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Article
April 1975

Natural History of Male Psychological HealthIII. Empirical Dimensions of Mental Health

Author Affiliations

From the Department of Psychiatry, Harvard Medical School (Boston), the Harvard University Health Services, and the Cambridge Hospital.

Arch Gen Psychiatry. 1975;32(4):420-426. doi:10.1001/archpsyc.1975.01760220032003
Abstract

In a nonpatient population, the concept of mental health was operationally defined both in terms of behavior and of abstract psychological functioning. Ninety-five college sophomores, selected for psychological health, were prospectively followed up for 30 years. They were assessed by independent raters on a scale reflecting objectively defined healthy adult adjustment; on a scale of clinically defined psychiatric illness; and on a scale of maturity of ego defenses.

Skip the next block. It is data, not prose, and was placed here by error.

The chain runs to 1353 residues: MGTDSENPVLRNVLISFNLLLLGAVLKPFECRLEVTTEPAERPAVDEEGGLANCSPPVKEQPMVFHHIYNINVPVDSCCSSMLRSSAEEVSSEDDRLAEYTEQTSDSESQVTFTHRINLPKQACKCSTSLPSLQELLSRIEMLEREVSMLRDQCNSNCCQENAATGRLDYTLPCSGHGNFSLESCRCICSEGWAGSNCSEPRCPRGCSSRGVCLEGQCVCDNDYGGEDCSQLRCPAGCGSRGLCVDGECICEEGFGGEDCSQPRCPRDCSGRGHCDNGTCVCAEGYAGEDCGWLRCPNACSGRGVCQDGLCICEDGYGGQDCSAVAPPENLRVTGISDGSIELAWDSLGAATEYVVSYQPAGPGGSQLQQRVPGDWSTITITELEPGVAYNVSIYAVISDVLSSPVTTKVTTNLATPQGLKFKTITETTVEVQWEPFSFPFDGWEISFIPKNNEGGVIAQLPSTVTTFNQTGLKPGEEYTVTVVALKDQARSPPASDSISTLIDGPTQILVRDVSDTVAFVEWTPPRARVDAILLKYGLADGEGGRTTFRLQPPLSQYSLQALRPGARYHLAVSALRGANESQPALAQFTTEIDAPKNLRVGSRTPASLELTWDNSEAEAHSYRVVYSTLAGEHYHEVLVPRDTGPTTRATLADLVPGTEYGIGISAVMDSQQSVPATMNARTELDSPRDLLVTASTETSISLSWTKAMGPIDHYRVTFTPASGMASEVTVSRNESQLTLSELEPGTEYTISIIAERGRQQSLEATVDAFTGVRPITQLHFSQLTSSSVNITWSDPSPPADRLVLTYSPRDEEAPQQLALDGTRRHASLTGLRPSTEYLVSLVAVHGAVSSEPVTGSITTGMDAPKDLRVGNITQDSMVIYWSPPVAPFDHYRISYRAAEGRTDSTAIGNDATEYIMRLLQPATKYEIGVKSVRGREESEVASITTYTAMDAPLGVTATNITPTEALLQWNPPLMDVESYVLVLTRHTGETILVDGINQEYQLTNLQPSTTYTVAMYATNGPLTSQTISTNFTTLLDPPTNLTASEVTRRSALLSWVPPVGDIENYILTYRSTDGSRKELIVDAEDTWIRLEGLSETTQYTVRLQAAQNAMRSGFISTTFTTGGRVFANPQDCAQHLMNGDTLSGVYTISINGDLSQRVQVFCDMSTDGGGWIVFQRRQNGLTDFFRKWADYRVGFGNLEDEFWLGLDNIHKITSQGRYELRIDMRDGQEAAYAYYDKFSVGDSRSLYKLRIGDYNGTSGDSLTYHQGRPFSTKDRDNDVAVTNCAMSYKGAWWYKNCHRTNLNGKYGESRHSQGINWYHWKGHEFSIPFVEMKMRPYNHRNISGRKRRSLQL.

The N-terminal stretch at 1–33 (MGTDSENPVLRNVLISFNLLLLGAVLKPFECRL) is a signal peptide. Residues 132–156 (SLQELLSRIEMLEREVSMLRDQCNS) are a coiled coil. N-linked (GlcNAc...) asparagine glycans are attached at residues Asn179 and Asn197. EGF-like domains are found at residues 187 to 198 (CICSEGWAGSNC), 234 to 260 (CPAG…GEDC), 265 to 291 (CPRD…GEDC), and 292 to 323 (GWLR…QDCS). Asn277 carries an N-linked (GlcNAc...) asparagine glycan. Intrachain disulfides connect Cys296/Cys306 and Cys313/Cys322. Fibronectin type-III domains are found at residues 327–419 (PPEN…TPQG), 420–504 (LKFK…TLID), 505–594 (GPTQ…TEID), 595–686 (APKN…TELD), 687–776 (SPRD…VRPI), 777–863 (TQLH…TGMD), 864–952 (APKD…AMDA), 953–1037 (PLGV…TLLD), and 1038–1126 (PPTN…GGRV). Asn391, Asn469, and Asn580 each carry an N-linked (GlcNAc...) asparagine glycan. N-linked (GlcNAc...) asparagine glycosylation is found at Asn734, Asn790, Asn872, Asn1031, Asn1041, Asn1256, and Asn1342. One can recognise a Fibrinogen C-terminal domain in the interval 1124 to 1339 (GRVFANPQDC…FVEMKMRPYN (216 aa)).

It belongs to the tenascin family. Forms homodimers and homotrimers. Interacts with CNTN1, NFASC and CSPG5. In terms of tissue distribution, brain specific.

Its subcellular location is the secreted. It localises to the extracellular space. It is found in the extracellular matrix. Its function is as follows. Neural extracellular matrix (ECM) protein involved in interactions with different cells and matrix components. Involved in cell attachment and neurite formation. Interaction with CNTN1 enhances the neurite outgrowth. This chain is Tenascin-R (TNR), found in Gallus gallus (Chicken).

These three scales were highly correlated. It seemed likely that relatively objective items like length of vacation, divorce, heavy use of mood-altering drugs, career dissatisfaction, and visits to medical physicians can—as a cluster—statistically identify the abstract concept of mental health.

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